My homebrewing buddy, Kevin, wanted to give it a go. He has a dedicated brewing space off of his bar in his basement. Kind of the size of a large walk-in closet, it measures 15 ft x 5 ft. Since the “Brew Floors I” kit covered up to 300 square feet, he decided to also use it in an unfinished closet space in the basement that measured 8 ft x 6.5 ft. My concerns over the project grew when I showed up at Kevin’s place and neither of us had read the instructions yet and all of the stuff still needed to be moved out of the two spaces. I was sure we’d be there all night.

Scrubbing with acid to etch the concrete

After clearing the rooms, the first step was prepping the concrete. The provided instructions said that the concrete had to be clean of course, but if it had any kind of coating on it, it would first need to be acid etched. Concluding the basement floor did indeed have a bit of a shininess to it, and not the recommended texture of “fine grit sandpaper”, we decided we needed to etch it. The kit came with the acid for etching. We decided a 4:1 ratio of water:acid was what we wanted and mixed that up in the provided 5-gallon bucket. We then mopped the floor with the acid solution, then dumped that and mopped over that with clean water. This whole step from acid mixing and mopping took 2 hours total for the two rooms.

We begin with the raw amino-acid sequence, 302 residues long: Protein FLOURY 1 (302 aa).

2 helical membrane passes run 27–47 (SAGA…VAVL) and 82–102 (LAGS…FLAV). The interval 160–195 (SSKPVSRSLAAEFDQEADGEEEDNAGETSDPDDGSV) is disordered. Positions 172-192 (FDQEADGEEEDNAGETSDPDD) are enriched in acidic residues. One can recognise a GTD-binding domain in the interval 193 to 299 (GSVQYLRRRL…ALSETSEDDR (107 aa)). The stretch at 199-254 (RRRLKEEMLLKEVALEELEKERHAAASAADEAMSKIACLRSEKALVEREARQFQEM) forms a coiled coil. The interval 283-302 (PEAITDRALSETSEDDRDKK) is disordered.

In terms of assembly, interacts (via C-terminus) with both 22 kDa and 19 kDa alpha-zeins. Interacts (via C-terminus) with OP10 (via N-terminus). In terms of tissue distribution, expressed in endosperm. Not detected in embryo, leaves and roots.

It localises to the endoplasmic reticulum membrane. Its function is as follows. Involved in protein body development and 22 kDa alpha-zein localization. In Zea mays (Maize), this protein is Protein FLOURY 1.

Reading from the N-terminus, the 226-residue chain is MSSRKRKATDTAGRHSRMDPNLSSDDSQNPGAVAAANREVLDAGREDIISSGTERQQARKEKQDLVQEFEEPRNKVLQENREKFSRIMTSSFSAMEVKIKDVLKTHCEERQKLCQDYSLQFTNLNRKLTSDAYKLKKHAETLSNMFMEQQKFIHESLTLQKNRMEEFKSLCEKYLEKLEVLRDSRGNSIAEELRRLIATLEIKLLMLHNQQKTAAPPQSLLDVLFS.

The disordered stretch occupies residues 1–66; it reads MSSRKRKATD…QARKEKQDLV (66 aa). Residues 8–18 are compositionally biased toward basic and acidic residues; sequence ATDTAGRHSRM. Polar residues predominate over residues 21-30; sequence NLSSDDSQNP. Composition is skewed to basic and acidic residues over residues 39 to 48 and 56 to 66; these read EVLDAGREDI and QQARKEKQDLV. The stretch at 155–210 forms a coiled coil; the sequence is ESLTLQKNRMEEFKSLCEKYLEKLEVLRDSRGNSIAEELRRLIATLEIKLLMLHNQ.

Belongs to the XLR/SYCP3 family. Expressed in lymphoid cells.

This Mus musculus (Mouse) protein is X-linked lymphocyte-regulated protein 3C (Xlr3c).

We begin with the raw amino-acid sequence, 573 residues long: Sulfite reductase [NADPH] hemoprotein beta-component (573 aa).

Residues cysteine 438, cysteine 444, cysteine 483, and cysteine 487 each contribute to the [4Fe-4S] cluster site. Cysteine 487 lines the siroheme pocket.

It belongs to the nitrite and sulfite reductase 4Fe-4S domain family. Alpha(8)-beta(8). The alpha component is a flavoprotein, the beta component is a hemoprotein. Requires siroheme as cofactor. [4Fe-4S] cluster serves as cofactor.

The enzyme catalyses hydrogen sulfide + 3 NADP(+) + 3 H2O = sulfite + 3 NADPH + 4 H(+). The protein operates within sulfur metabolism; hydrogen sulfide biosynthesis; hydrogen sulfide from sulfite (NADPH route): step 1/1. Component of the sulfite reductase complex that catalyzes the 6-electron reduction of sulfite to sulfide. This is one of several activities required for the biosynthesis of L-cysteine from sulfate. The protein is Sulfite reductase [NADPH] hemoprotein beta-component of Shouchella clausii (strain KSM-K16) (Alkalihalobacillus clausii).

As a side note, disposal of muriatic acid is subject to some debate. Concluding that pouring down the drain was not the best option, we poured it out on the grass and watered that down with the hose a bit. ‘Fingers crossed’ actually worked out, and he didn’t turn up with a giant patch of dead grass afterwards!

Mixing the epoxy